A Word in Advance
T HESE STORIES owe their being largely to chance. The
whole series was unintentionally begun. I wrote an
article for the Houston Chronicle, giving the correct
version of something that occurred in Houston forty years ago,
an inaccurate account of which had appeared in one of the newspapers.
Managing Editor Gillespi liked my story so much that
he asked me to write others of the same kind. I agreed to do
so, thinking that I could probably find material for half a dozen
stories. After I got started, each subject suggested another,
and so it has gone on, until now, the half dozen has grown into
the hundreds, with the end not yet in sight.
So many people have written to me asking that I print the
stories in book form, that I have determined to do so, and have
selected those found here as being, in my opinion, the best.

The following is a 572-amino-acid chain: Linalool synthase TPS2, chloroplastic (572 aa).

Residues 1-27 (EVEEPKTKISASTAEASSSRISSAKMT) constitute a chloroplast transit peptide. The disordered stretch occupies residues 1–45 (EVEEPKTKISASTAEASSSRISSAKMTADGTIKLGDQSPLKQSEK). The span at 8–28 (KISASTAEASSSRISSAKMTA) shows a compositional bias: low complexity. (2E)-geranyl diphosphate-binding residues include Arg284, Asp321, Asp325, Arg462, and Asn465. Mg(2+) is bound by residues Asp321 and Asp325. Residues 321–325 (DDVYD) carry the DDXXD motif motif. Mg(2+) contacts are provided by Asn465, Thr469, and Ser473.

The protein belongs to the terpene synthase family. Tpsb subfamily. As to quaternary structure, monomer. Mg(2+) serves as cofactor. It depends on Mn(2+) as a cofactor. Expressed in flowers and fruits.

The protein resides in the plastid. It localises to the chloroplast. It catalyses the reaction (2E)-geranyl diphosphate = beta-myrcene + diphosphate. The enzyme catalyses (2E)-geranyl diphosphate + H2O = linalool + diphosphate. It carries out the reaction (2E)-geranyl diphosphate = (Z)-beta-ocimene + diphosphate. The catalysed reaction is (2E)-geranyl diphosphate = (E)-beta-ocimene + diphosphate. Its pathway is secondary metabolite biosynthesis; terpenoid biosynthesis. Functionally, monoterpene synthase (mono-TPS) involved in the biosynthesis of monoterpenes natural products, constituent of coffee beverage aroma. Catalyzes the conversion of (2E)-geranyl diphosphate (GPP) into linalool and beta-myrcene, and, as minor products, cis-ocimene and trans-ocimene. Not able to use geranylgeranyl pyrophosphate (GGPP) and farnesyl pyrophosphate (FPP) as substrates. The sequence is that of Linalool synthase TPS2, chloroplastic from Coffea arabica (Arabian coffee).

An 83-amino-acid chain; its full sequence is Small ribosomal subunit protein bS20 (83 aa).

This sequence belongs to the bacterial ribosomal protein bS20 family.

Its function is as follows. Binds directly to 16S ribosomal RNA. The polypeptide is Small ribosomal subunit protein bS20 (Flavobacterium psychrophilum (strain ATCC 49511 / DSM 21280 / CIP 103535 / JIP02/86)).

These letters have come from all parts of the state and from
several Eastern and Northern states. Then, too, people are constantly
writing to the Chronicle asking for back numbers containing
the stories, showing the demand for them.
I have enjoyed writing these stories, for each one has
brought back some pleasant memory, and I hope that all those
into whose hands this little book may fall, will enjoy reading
Young, Samuel Oliver. True stories of old Houston and Houstonians: historical and personal sketches / by S. O. Young.. Galveston, Texas. The Portal to Texas History. http://texashistory.unt.edu/ark:/67531/metapth24646/. Accessed November 21, 2014.